Severe austerity imposed from Brussels causing high unemployment in  the south of Europe have turned the political union of the EU a dreadful prospect for Greeks and Spaniards. At the same time voters in the North reject the idea of helping the ‘lazy’ southerners.

Let’s continue however on the financial decisions agreed in the early hours of last Friday 29 June. Again the intervention in the national sovereign debt markets by the EFSF/ESM through the structures of the ECB will be realised under a Memorandum of Understanding, imposing to the beneficiary governments a whole array of obligations, “respecting their Country Specific Recommendations and their other commitments including their respective timelines, under the European Semester, the Stability and Growth Pact and the Macroeconomic Imbalances Procedure”. No need for the IMF here as a direct controller. The Fund can still issue its recommendations openly or even secretly to the ECB, as the bank of central banks. All EFSF/ESM interventions will be realised through the ECB. As they say the “devil hides in the details” and those details will be decided by the Eurogroup in its convention on 9 July.

The political division

All those new financial instruments meant to strengthen the bonds tying Eurozone members closer together, they repel further away the countries outside euro area. The European Union of at least two speeds is becoming more evident every day and this division creates EU centrifugal forces. In Britain for example, not to mention other smaller countries, the internal political scenery forces both the government coalition and the Labour opposition to favour more Eurosceptic proposals.

It was exactly in this line that Prime Minister David Cameron promised a referendum on the UK’s stance vis-à-vis the widely advertised in Brussels advancing political union of the EU. The same is true for the Eurozone members in the South. With unseen before unemployment percentages and severe austerity policies threatening the social cohesion in Greece, Spain, Portugal and Italy voters in those countries will not hesitate to support ‘patriotic’ political parties on both ends of the spectrum. In Greece the present coalition government of three parties under Antonis Samaras does not look like having a very long future.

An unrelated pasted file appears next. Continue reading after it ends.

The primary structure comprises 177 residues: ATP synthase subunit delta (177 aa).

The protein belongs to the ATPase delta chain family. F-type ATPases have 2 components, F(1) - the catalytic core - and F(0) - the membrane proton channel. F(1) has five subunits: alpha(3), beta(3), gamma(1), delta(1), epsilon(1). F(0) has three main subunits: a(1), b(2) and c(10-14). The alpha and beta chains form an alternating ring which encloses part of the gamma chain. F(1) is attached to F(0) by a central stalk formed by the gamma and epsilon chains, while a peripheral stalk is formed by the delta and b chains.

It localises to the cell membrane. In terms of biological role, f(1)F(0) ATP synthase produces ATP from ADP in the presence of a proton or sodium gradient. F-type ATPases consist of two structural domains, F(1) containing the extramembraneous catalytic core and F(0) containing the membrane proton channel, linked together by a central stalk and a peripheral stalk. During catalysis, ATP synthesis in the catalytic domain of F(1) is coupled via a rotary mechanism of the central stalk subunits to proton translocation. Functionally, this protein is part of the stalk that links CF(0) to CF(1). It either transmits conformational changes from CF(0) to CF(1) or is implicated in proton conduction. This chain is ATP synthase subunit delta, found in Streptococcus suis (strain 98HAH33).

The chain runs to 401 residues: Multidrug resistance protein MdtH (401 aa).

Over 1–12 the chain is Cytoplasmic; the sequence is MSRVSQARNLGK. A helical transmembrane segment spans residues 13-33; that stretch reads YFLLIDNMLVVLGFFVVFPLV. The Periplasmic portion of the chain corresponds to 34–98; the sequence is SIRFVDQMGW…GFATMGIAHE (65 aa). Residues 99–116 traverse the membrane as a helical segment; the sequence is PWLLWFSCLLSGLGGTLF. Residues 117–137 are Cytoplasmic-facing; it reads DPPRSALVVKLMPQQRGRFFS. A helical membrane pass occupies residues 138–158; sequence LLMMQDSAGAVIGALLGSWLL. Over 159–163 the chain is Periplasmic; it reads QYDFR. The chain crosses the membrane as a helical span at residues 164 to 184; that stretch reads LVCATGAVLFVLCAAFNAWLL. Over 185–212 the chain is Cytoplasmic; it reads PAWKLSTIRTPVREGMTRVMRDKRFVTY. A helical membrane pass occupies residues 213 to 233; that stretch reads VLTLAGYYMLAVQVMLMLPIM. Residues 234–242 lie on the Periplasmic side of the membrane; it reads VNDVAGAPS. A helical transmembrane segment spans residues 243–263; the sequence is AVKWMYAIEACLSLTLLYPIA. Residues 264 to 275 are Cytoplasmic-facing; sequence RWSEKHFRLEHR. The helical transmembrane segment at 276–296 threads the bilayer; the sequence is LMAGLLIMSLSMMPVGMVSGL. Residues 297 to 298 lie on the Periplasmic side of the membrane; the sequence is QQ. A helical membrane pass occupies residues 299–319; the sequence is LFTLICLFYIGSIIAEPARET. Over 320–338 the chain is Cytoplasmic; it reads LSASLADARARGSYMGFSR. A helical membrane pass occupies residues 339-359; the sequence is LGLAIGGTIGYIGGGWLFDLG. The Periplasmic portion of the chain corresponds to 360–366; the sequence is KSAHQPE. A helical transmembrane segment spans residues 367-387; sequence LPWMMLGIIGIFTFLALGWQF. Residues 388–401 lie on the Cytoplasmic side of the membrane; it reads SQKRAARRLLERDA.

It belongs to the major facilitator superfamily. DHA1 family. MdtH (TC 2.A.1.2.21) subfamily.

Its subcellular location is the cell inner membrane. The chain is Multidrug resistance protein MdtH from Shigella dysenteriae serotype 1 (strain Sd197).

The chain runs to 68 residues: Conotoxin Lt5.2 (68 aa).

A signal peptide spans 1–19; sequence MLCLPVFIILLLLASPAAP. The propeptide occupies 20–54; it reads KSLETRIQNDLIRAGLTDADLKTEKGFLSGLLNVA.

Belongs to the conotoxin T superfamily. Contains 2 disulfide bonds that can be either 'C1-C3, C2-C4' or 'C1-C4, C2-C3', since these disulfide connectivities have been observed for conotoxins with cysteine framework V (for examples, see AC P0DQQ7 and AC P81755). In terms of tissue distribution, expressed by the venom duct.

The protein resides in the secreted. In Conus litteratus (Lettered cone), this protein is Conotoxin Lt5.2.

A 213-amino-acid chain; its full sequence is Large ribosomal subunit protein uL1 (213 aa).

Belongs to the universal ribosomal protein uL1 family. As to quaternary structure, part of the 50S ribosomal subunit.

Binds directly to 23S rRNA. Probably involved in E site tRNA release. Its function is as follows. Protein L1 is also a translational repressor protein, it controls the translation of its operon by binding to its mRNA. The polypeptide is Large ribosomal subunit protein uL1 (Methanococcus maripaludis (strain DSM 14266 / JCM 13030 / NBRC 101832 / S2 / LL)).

In Italy, the problems that the technocratic administration of Mario Monti now faces in both legislative chambers, left no options to him than to threaten the last EU summit with a total destruction, if Italy did not get additional support. As for the surplus Eurozone countries, Chancellor Merkel has insurmountable difficulties to convince its voters that Germany wins more from Eurozone than it pays to save it. If the growth Pact fails to revive the ailing economies of Eurozone, the entire European Union and the entire Western financial system will tremble.